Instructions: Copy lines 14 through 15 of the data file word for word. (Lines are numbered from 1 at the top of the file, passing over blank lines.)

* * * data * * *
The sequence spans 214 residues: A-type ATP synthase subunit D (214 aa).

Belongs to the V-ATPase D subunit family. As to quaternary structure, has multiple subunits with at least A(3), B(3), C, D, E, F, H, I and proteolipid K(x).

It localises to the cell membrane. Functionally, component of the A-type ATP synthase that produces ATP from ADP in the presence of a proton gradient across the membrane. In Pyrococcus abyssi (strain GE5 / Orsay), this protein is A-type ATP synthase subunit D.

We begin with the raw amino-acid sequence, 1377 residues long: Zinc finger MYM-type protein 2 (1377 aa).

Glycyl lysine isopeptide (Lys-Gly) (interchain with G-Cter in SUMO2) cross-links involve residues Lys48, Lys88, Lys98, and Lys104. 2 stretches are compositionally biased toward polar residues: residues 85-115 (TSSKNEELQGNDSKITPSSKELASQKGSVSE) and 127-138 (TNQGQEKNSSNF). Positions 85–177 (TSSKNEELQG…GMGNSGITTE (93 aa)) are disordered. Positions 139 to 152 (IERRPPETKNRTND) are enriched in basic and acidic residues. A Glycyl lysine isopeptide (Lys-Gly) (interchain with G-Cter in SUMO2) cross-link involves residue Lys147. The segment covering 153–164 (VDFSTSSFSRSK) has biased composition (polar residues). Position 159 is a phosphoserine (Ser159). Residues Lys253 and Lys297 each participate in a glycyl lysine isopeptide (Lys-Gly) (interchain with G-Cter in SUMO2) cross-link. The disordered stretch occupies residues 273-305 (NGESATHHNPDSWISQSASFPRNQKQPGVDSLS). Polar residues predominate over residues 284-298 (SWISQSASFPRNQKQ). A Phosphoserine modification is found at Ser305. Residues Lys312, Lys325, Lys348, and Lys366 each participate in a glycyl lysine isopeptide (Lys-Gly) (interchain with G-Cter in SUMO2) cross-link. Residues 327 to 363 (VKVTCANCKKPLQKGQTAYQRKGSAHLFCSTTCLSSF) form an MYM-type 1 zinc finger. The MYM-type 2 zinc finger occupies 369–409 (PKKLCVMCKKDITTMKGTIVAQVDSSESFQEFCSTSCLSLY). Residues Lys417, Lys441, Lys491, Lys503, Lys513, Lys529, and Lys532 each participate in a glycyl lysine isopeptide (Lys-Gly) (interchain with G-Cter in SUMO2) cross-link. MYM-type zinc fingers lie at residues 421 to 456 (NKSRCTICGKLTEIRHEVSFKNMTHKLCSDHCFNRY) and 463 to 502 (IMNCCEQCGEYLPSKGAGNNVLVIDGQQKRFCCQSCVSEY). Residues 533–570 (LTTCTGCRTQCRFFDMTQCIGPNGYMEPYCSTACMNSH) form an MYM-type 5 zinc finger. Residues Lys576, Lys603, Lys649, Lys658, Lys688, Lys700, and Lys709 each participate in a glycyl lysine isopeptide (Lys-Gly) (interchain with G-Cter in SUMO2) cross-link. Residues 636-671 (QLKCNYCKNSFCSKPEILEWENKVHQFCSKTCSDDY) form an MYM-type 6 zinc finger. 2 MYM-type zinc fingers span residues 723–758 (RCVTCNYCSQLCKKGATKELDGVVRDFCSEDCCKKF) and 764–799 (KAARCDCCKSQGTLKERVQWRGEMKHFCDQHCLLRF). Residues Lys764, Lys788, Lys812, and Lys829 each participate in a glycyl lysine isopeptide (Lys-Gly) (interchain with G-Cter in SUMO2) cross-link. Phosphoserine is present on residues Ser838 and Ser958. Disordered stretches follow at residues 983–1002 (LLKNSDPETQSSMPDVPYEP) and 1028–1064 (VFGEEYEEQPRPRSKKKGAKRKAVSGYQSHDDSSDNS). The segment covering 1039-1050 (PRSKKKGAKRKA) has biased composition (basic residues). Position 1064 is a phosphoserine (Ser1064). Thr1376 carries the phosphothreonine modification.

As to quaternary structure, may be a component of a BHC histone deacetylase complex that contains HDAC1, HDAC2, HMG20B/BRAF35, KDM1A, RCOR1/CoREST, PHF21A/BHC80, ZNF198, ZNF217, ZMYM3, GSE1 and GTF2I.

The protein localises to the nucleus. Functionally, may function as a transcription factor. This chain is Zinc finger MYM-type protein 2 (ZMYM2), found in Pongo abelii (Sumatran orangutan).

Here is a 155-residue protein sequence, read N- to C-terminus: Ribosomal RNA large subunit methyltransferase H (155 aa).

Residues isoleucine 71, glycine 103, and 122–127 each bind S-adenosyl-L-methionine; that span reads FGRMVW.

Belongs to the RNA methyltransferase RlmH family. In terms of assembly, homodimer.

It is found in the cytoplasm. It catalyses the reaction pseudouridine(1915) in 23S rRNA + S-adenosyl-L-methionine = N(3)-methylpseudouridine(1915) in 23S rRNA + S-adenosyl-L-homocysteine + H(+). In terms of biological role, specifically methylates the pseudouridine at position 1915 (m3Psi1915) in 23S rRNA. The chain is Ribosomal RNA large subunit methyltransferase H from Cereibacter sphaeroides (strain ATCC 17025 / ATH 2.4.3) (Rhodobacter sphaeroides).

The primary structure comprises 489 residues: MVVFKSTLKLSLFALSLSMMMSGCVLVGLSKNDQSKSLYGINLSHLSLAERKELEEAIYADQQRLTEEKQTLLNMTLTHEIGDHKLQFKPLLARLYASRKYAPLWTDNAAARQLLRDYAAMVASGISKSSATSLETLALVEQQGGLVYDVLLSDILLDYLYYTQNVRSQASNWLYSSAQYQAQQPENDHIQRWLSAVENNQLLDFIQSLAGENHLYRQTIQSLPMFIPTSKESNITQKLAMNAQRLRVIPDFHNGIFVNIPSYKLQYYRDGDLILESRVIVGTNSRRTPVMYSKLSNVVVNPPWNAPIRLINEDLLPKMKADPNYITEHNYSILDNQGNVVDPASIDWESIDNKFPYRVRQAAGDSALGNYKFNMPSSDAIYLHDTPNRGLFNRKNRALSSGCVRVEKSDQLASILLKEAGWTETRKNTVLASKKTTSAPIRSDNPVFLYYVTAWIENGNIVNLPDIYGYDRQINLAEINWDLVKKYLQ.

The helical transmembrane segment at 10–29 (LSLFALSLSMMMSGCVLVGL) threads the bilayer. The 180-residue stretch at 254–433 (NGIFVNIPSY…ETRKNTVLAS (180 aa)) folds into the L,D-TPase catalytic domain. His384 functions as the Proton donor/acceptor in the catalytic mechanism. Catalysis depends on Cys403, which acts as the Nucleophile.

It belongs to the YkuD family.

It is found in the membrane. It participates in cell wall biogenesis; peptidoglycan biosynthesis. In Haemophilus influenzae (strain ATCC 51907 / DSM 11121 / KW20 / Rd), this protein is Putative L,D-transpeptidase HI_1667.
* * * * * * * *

It belongs to the YkuD family.

It is found in the membrane. It participates in cell wall biogenesis; peptidoglycan biosynthesis. In Haemophilus influenzae (strain ATCC 51907 / DSM 11121 / KW20 / Rd), this protein is Putative L,D-transpeptidase HI_1667.